Reinstalling OpenSUSE to New Drive - Best Way to Manage GRUB2 Issues

I will soon receive a replacement SSD from Corsair (of whom I can only say good things!) that will once again become my OpenSUSE 13.1 drive. I currently have /dev/sda as my Win7 drive (NTFS) and /dev/sdc with both Win7 data partitions and OpenSUSE (swap, root, home) partitions. The new SSD will be /dev/sdb. My plan is to delete OpenSUSE from sdc, extend the Win7 partition to fill sdc space, boot from the OpenSUSE install DVD and install clean to sdb, and write the GRUB2 file to the MBR on sda, which will presumably overwrite the GRUB2 file that is currently there. This will result in GRUB2 giving me options at boot to start either Win7 on sda or OpenSUSE on sdb.

Does all this make sense, or is there a more sensible way to manage the GRUB2 file replacement process? If I were uninstalling OpenSUSE permanently, I’m sure there would be a better way to do this so that Win7 still booted properly, but in this case, I am expecting that the end result will give me a boot menu that does what I want.

What is currently on sdb? I am guessing you have an sdb, since you say you currently have an sdc?

Post the output of

fdisk -l

That is a lower case “L”, not a numeral one.

Yes, that’s a good point I didn’t mention. When I removed the failed SSD that was sdb, all the drives moved up. Once I put the replacement SSD back in the system, I would like it to be sdb again. Sorry, I didn’t make that clear. Here is the fdisk output without the replacement SSD installed:

Disk /dev/sda: 250.1 GB, 250059350016 bytes, 488397168 sectors
Units = sectors of 1 * 512 = 512 bytes
Sector size (logical/physical): 512 bytes / 512 bytes
I/O size (minimum/optimal): 512 bytes / 512 bytes
Disk label type: dos
Disk identifier: 0x6e90e1a7

   Device Boot      Start         End      Blocks   Id  System
/dev/sda1   *        2048      206847      102400    7  HPFS/NTFS/exFAT
/dev/sda2          206848   488394751   244093952    7  HPFS/NTFS/exFAT

Disk /dev/sdb: 500.1 GB, 500106780160 bytes, 976771055 sectors
Units = sectors of 1 * 512 = 512 bytes
Sector size (logical/physical): 512 bytes / 512 bytes
I/O size (minimum/optimal): 512 bytes / 512 bytes
Disk label type: dos
Disk identifier: 0xe32a7afb

   Device Boot      Start         End      Blocks   Id  System
/dev/sdb1            2048   767057601   383527777    7  HPFS/NTFS/exFAT
/dev/sdb2       767057920   771248127     2095104   82  Linux swap / Solaris
/dev/sdb3       771248128   813193215    20972544   83  Linux
/dev/sdb4       813193216   976769023    81787904   83  Linux

Disk /dev/sdc: 1000.2 GB, 1000204886016 bytes, 1953525168 sectors
Units = sectors of 1 * 512 = 512 bytes
Sector size (logical/physical): 512 bytes / 4096 bytes
I/O size (minimum/optimal): 4096 bytes / 4096 bytes
Disk label type: dos
Disk identifier: 0x0cabd99a

   Device Boot      Start         End      Blocks   Id  System
/dev/sdc1            2048  1953521663   976759808    7  HPFS/NTFS/exFAT

Disk /dev/sdd: 1000.2 GB, 1000204886016 bytes, 1953525168 sectors
Units = sectors of 1 * 512 = 512 bytes
Sector size (logical/physical): 512 bytes / 512 bytes
I/O size (minimum/optimal): 512 bytes / 512 bytes
Disk label type: dos
Disk identifier: 0xe8900690

   Device Boot      Start         End      Blocks   Id  System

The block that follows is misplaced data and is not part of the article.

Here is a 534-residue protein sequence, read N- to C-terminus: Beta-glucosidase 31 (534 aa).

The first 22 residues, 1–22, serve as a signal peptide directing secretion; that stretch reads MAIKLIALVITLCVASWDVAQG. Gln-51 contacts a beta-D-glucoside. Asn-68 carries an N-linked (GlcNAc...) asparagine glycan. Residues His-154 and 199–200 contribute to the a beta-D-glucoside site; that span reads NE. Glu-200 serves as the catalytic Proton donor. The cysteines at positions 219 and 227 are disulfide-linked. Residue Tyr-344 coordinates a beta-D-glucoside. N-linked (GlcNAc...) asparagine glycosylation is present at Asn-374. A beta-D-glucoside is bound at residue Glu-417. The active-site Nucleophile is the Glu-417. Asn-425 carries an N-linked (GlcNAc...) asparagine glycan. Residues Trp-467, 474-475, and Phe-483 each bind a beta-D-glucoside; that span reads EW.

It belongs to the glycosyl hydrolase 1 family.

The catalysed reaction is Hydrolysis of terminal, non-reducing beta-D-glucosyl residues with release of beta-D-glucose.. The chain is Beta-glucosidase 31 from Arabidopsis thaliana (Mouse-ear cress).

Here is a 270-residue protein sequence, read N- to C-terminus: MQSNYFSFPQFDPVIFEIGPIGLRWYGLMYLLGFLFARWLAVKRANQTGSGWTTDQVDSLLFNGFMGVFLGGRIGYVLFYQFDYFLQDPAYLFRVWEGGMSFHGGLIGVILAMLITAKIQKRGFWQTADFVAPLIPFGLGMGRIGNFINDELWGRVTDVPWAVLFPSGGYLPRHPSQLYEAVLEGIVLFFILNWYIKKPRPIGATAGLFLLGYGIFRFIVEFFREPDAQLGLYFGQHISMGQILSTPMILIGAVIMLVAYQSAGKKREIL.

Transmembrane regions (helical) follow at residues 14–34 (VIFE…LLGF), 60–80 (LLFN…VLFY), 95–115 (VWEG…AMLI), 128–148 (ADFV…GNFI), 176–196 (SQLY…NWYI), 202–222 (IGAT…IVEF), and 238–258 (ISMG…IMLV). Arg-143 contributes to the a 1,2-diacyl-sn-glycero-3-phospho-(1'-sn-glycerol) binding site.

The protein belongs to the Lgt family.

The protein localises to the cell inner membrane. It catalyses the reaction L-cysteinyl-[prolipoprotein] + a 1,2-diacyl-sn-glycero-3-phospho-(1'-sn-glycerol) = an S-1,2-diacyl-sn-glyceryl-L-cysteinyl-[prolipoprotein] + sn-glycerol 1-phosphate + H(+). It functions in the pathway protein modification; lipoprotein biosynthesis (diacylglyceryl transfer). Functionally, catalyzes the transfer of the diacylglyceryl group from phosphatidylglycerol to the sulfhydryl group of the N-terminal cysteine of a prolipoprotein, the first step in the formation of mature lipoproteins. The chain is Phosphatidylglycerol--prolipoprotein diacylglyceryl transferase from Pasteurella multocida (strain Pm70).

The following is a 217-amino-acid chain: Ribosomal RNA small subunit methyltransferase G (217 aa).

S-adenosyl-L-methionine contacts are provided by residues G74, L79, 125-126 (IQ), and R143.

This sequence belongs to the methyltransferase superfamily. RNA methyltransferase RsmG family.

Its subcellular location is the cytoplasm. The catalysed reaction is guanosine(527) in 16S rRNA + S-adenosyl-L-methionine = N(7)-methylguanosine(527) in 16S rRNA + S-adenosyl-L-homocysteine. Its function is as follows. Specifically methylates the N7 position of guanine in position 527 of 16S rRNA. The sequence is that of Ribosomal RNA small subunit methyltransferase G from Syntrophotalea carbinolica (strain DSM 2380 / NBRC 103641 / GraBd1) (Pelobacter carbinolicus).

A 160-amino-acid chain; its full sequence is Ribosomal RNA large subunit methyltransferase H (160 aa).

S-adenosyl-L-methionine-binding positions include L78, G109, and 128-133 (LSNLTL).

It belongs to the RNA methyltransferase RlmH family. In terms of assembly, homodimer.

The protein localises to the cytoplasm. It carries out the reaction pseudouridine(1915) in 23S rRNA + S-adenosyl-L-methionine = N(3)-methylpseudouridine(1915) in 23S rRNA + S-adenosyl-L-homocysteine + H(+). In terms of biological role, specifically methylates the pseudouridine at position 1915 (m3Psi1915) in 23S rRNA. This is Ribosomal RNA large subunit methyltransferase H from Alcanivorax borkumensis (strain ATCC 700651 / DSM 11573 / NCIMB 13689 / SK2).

/dev/sdd1              63  1953520064   976760001    7  HPFS/NTFS/exFAT


Okay.

Here is the way I would do it.

When the new drive arrives, install it and use something like GParted to partition it.

Give it a partition equal to or larger than the size of your current root partition, and another partition equal or larger than the size of your current home partition. Just create the partitions, don’t bother installing anything.

Set the root partition with the boot flag on the new drive.

Also, create a suitable swap partition (although I would probably instead leave a suitable swap partition on one of the non-SSD drives).

Then, use dd to transfer your root from the sdc location to the partition you made for root on the new drive, and do likewise for the home partition.

At that point, come back here, let me know.

I will then (or someone will) guide you through recreating GRUB2 for the new drive and installing it to the root partition (not the MBR) on the new drive. (Okay, you could put it in the MBR, but my experience shows that it tends to be less problematic to go to the root partition. Besides, it is a little tricky making certain the GRUB goes to the correct MBR on the correct drive in a multi-drive system.)

You would just have to use the function key that gives you a list of drives at boot and lets you choose which drive to boot from, and there choose the new drive from the list when you want to boot openSUSE. On the system I am using tonight, that is the F11 key. I have seen it as F2 on some other systems and as F10 on other systems.

You probably know which is the right key for your machine.

Then, when you want to boot Windows, you just boot normally the way you do now.

Or, you can set the new drive as the first boot device in the BIOS, and it should have GRUB entries that will boot either openSUSE or Windows.

If you do it that way, Windows should never mess up your Linux boot, which it sometimes does when it overwrites the MBR on the Windows drive during certain Updates or System Repair operations.

On 2014-06-05 06:26, mxcrowe wrote:
>
> Yes, that’s a good point I didn’t mention. When I removed the failed
> SSD that was sdb, all the drives moved up. Once I put the replacement
> SSD back in the system, I would like it to be sdb again. Sorry, I
> didn’t make that clear.

No, the names like sda, sdb, flow around and can be reused. Don’t rely
on them.


Cheers / Saludos,

Carlos E. R.
(from 13.1 x86_64 “Bottle” at Telcontar)

Absolutely correct, so when installing, make absolutely certain that you are installing to the correct drive. Don’t rely on those drive letters, because as Carlos says, they can change. Doublecheck before proceeding.

(BTW: Both Carlos & I prefer to Label our partitions, then we mount our partitions by Label instead of device name.)

On 2014-06-05 21:36, Fraser Bell wrote:
> (BTW: Both Carlos & I prefer to Label our partitions, then we mount our
> partitions by Label instead of device name.)

True :slight_smile:


Cheers / Saludos,

Carlos E. R.
(from 13.1 x86_64 “Bottle” at Telcontar)

Thanks, guys, for the detailed guidance.

Then, use dd to transfer your root from the sdc location to the partition you made for root on the new drive, and do likewise for the home partition.